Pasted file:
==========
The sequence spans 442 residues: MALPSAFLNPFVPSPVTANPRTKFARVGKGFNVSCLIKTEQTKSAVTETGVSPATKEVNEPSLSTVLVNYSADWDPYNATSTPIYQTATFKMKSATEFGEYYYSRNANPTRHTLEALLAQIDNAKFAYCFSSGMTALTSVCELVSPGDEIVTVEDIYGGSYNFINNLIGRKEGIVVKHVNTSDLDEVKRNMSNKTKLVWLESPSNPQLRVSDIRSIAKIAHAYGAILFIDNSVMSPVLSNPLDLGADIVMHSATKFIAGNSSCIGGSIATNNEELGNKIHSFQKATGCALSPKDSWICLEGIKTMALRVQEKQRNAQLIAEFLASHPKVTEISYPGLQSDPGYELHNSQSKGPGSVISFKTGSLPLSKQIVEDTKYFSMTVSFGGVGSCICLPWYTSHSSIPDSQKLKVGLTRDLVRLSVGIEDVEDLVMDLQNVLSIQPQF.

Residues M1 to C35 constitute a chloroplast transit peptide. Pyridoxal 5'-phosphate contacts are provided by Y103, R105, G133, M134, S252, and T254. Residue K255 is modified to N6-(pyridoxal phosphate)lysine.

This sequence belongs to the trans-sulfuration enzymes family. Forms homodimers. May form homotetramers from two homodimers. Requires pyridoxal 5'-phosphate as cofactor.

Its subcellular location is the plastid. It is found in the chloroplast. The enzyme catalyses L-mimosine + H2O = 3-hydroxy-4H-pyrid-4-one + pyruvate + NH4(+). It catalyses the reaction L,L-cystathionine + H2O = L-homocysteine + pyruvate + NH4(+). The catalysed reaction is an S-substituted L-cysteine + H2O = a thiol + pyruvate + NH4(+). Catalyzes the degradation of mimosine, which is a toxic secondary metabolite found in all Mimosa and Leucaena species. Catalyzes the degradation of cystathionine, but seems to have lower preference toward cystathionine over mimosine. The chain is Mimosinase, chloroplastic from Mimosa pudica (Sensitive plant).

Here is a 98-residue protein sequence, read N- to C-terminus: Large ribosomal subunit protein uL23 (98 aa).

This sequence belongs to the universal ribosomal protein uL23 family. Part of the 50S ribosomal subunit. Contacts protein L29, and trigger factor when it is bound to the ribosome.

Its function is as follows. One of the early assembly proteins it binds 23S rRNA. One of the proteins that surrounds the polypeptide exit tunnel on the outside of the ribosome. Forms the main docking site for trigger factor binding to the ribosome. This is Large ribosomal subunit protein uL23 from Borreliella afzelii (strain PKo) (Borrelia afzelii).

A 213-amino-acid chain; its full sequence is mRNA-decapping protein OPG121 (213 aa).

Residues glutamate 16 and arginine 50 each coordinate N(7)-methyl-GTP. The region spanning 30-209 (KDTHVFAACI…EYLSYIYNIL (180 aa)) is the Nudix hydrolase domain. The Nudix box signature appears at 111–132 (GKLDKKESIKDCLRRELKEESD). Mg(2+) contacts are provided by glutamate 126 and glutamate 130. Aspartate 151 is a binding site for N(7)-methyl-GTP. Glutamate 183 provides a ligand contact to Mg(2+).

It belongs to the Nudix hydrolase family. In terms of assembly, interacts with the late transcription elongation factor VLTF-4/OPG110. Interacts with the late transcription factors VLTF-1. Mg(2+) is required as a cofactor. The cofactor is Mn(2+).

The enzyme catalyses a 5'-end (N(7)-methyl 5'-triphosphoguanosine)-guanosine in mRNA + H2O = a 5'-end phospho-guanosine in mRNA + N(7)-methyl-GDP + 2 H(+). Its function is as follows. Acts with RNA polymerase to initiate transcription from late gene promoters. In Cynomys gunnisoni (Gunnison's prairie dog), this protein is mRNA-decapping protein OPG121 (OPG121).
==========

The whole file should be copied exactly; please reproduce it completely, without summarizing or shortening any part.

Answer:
The sequence spans 442 residues: MALPSAFLNPFVPSPVTANPRTKFARVGKGFNVSCLIKTEQTKSAVTETGVSPATKEVNEPSLSTVLVNYSADWDPYNATSTPIYQTATFKMKSATEFGEYYYSRNANPTRHTLEALLAQIDNAKFAYCFSSGMTALTSVCELVSPGDEIVTVEDIYGGSYNFINNLIGRKEGIVVKHVNTSDLDEVKRNMSNKTKLVWLESPSNPQLRVSDIRSIAKIAHAYGAILFIDNSVMSPVLSNPLDLGADIVMHSATKFIAGNSSCIGGSIATNNEELGNKIHSFQKATGCALSPKDSWICLEGIKTMALRVQEKQRNAQLIAEFLASHPKVTEISYPGLQSDPGYELHNSQSKGPGSVISFKTGSLPLSKQIVEDTKYFSMTVSFGGVGSCICLPWYTSHSSIPDSQKLKVGLTRDLVRLSVGIEDVEDLVMDLQNVLSIQPQF.

Residues M1 to C35 constitute a chloroplast transit peptide. Pyridoxal 5'-phosphate contacts are provided by Y103, R105, G133, M134, S252, and T254. Residue K255 is modified to N6-(pyridoxal phosphate)lysine.

This sequence belongs to the trans-sulfuration enzymes family. Forms homodimers. May form homotetramers from two homodimers. Requires pyridoxal 5'-phosphate as cofactor.

Its subcellular location is the plastid. It is found in the chloroplast. The enzyme catalyses L-mimosine + H2O = 3-hydroxy-4H-pyrid-4-one + pyruvate + NH4(+). It catalyses the reaction L,L-cystathionine + H2O = L-homocysteine + pyruvate + NH4(+). The catalysed reaction is an S-substituted L-cysteine + H2O = a thiol + pyruvate + NH4(+). Catalyzes the degradation of mimosine, which is a toxic secondary metabolite found in all Mimosa and Leucaena species. Catalyzes the degradation of cystathionine, but seems to have lower preference toward cystathionine over mimosine. The chain is Mimosinase, chloroplastic from Mimosa pudica (Sensitive plant).

Here is a 98-residue protein sequence, read N- to C-terminus: Large ribosomal subunit protein uL23 (98 aa).

This sequence belongs to the universal ribosomal protein uL23 family. Part of the 50S ribosomal subunit. Contacts protein L29, and trigger factor when it is bound to the ribosome.

Its function is as follows. One of the early assembly proteins it binds 23S rRNA. One of the proteins that surrounds the polypeptide exit tunnel on the outside of the ribosome. Forms the main docking site for trigger factor binding to the ribosome. This is Large ribosomal subunit protein uL23 from Borreliella afzelii (strain PKo) (Borrelia afzelii).

A 213-amino-acid chain; its full sequence is mRNA-decapping protein OPG121 (213 aa).

Residues glutamate 16 and arginine 50 each coordinate N(7)-methyl-GTP. The region spanning 30-209 (KDTHVFAACI…EYLSYIYNIL (180 aa)) is the Nudix hydrolase domain. The Nudix box signature appears at 111–132 (GKLDKKESIKDCLRRELKEESD). Mg(2+) contacts are provided by glutamate 126 and glutamate 130. Aspartate 151 is a binding site for N(7)-methyl-GTP. Glutamate 183 provides a ligand contact to Mg(2+).

It belongs to the Nudix hydrolase family. In terms of assembly, interacts with the late transcription elongation factor VLTF-4/OPG110. Interacts with the late transcription factors VLTF-1. Mg(2+) is required as a cofactor. The cofactor is Mn(2+).

The enzyme catalyses a 5'-end (N(7)-methyl 5'-triphosphoguanosine)-guanosine in mRNA + H2O = a 5'-end phospho-guanosine in mRNA + N(7)-methyl-GDP + 2 H(+). Its function is as follows. Acts with RNA polymerase to initiate transcription from late gene promoters. In Cynomys gunnisoni (Gunnison's prairie dog), this protein is mRNA-decapping protein OPG121 (OPG121).